Archive for the ‘Friday Feminism’ Category

Belated FDQ: Where’s My Independent Media?

Tuesday, March 18th, 2008

Okay, I’ve been working on this platonic ideal of a post about the media for weeks now, and instead of becoming the definitive post on mainstream news reporting, it’s become nothing. So, now I’m thinking about horses and getting back on them.

My thoughts are basically this: Some time back I read an interesting criticism of feminist blogs from a womanist blog. She talked about how feminism don’t like mainstream media and mainstream news, but instead of working on changing them, feminists blogs tended to just react to them. I can’t say if this is true in every feminist blog (certainly groups like Girl Wonder; are working to change the media they criticise), but I certainly see it in a lot of them.

And so I got to thinking - what would a news source that I could get behind look like? How would it work?

I know that funding and staffing are serious issues. Like a lot of people, I have that image in my head of the intrepid report, living off coffee and a sense of responsibility, the maverick, going out and finding those stories that no one else will follow, getting the big lead, blowing everyone away with hir some scandal that brings down a government. These fictional reports live entirely for the thrill of the chase, since they rarely seem to make enough money to get more than a seedy apartment and a constant influx of coffee.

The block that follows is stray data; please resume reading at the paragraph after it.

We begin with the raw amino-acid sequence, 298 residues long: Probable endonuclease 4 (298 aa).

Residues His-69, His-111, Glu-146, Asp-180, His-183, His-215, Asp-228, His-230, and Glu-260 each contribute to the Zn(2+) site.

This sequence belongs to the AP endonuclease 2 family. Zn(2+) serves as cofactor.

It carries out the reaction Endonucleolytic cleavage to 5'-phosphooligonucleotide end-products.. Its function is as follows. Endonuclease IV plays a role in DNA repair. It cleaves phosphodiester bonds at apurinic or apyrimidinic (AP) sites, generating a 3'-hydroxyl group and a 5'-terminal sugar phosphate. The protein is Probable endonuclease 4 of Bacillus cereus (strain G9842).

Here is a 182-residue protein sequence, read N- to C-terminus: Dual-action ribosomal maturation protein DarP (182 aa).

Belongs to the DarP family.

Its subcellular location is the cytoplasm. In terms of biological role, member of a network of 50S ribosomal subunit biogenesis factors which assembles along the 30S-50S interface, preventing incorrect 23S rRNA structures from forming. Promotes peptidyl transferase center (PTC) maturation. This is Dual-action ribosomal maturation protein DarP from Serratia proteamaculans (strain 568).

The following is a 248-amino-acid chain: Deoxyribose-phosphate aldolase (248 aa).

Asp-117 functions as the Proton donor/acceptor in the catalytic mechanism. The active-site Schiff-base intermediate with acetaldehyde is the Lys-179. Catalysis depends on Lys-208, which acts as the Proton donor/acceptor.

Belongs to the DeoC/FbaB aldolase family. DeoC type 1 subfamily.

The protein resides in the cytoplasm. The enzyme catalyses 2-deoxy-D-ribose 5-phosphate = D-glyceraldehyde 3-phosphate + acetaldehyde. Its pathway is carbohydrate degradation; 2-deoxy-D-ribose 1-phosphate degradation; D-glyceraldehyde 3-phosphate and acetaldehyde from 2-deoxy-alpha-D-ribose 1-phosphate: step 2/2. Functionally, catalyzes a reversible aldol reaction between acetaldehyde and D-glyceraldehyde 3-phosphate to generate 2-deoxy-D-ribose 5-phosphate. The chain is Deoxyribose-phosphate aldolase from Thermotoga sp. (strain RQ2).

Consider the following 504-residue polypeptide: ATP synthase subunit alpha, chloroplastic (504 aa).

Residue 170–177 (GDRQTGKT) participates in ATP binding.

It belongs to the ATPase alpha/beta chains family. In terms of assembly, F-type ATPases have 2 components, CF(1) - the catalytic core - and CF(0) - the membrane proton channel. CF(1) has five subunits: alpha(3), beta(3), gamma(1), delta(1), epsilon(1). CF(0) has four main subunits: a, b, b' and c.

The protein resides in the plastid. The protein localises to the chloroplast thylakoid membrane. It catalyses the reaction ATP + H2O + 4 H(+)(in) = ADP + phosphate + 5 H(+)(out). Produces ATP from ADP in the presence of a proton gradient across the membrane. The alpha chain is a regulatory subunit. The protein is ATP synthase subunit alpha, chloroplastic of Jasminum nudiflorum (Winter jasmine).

Reality doesn’t seem that far off, from what I can tell. According to this very good review of a book that talks about the problems with the British news, there are only four reports to cover Cardiff, South Wales, and the Welsh Assembly. I know Wales is small, but it’s not that small! A friend of mine (who shall remain nameless) works in the news room of hir local radio station. “Works”, of course, makes it sound like zie has coworkers, but no - zie works alone. To cover all the news, write the stories, make it out to any and all events, and still be bright-eyed and bushy tailed every morning on the air, starting at o-dark-hundred. How is someone supposed to get all the news, analyse it and give out strong news reports with that much on hir plate?

Is blogging the way of the future of the news? Certainly some of the bigger stories of the past year have started out being blogged and flogged by smaller blogs, until picked up by bigger blogs, and then suddenly they’re front page news. (The most obvious example of this I can think of is The Jena 6, but I know there’s been others.) Certainly a lot of things are brought to my attention through blogging, with passionate and insightful posts varying from the latest attempt (or success) to ban certain articles of clothing to long discussions on the state of privacy (or lack thereof) in the UK. I know when I blog about things on LJ, it brings things to other people’s attention who might have missed it otherwise.

I don’t think that’s the right answer, though. Most people don’t get paid for blogging (I know there are exceptions, but they are rare), which means they’re writing these passionate posts in their “spare” time. Most people who blog don’t have any investigative reporting training. Most people who blog do it in such a way that they can’t really be held accountable if they turn out to be incorrect about something.